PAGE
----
Supply issue with contraceptive pill Norimin

Suppliers of the combined oral contraceptive pill Norimin have advised that it is temporarily out of stock. Instead women will be prescribed the replacement brand Necon, to cover the short unavailability period. The shortage is due to ongoing supply issues with all ethinyloestradiol and norethisterone products, the hormones found in Norimin. Read more about the combined oral contraceptive pill.

What does it mean for me?

If you are currently taking Norimin and need a new prescription, talk to your prescriber about alternative contraceptive options for you. Your health professional will provide you with advice on Necon or an alternative option that is best for you. They should cover:

  • the different packaging and product information for Necon
  • whether an alternative medicine is a better option for you
  • how to maintain effective contraception when switching between brands
  • the 7-day rule when switching between brands.

If you have a repeat prescription for Norimin, the pharmacist can provide you with Necon.

What are Norimin and Necon?

Norimin and Necon are combined oral contraceptives pills ('the pill'), which contain the female hormones oestrogen and progestogen and stop your ovaries from releasing an egg each month. Note that you can get pregnant as soon as you stop taking the pill. The active ingredients and strengths of Necon are the same as Norimin. However, Necon has different packaging and product information from Norimin.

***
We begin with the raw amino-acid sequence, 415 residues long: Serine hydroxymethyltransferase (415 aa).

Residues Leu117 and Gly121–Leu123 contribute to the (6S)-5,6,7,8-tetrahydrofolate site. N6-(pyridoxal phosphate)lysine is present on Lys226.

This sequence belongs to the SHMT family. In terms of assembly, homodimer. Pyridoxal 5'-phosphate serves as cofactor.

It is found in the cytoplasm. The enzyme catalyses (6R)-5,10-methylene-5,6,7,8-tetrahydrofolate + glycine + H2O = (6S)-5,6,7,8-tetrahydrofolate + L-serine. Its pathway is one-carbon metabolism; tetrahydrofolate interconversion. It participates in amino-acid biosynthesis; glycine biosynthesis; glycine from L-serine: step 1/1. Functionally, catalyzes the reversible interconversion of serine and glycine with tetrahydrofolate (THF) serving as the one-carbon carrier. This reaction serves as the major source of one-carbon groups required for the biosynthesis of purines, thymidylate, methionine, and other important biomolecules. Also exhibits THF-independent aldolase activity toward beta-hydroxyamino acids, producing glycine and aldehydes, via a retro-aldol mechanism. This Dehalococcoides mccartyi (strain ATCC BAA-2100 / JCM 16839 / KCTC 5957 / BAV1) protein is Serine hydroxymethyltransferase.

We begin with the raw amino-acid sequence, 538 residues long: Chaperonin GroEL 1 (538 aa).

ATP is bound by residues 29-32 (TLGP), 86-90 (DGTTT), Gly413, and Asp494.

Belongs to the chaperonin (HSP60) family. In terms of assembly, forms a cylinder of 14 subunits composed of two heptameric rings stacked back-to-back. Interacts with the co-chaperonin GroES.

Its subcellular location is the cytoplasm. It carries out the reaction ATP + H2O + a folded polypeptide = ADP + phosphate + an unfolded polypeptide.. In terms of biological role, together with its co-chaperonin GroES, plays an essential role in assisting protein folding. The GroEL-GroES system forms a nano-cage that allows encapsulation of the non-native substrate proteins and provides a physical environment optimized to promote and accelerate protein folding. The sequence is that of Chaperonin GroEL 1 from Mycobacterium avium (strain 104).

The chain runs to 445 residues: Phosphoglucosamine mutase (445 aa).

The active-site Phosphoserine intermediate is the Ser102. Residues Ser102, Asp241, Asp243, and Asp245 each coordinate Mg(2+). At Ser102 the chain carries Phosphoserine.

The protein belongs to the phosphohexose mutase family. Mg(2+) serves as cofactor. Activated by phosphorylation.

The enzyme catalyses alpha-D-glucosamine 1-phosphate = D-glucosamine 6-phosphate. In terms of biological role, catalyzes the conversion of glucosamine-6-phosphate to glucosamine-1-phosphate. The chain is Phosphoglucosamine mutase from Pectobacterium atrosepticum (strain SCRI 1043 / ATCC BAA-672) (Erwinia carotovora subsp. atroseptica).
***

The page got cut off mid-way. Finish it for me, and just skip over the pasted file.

How can I switch brands of oral contraceptive tablets safely?

When changing brands of oral contraceptive tablets, to ensure continuous contraceptive cover and reduce your risk of getting pregnant, you can do one of the following:

Skip the pill-free interval
Start the new brand on active hormone pills and skip the pill-free interval (ie, follow active tablets of the former brand with active tablets of the new brand without a pill-free interval). Following this advice means that you will miss a withdrawal bleed for that cycle.

Apply the 7-day rule
Applying the 7-day rule means that you should use alternative methods of contraception, such as condoms, until 7 active hormone tablets have been taken from the new pack.

What are the alternative forms of contraception?

There are several alternative contraceptives funded in New Zealand, including other oral contraceptives, barrier contraceptives and long-acting reversible contraceptives. The ideal birth control method for you will depend on factors such as:

  • your health
  • how reliable you need your contraception to be
  • how often you have sex
  • how many sexual partners you have
  • whether you want to have children in the future. 

Read more about contraception.

Learn more

The Pill Family Planning, NZ

References

  1. Ethinyloestradiol 35 mcg with norethisterone 500 mcg (Norimin): supply issue PHARMAC, NZ, 6 August 2020
  2. Avoiding pregnancy risk when changing oral contraceptives Medsafe, NZ, 1999